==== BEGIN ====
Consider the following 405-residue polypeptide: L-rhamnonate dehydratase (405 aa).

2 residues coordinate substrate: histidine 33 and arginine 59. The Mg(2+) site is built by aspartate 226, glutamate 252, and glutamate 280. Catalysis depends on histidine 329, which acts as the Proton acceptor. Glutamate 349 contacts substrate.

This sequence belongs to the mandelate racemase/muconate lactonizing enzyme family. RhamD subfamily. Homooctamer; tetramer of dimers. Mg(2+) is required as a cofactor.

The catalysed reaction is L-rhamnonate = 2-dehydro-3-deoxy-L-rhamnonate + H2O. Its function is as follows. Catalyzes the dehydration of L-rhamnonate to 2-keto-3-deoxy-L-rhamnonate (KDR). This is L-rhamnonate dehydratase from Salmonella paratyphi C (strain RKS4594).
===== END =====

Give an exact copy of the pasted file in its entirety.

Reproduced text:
Consider the following 405-residue polypeptide: L-rhamnonate dehydratase (405 aa).

2 residues coordinate substrate: histidine 33 and arginine 59. The Mg(2+) site is built by aspartate 226, glutamate 252, and glutamate 280. Catalysis depends on histidine 329, which acts as the Proton acceptor. Glutamate 349 contacts substrate.

This sequence belongs to the mandelate racemase/muconate lactonizing enzyme family. RhamD subfamily. Homooctamer; tetramer of dimers. Mg(2+) is required as a cofactor.

The catalysed reaction is L-rhamnonate = 2-dehydro-3-deoxy-L-rhamnonate + H2O. Its function is as follows. Catalyzes the dehydration of L-rhamnonate to 2-keto-3-deoxy-L-rhamnonate (KDR). This is L-rhamnonate dehydratase from Salmonella paratyphi C (strain RKS4594).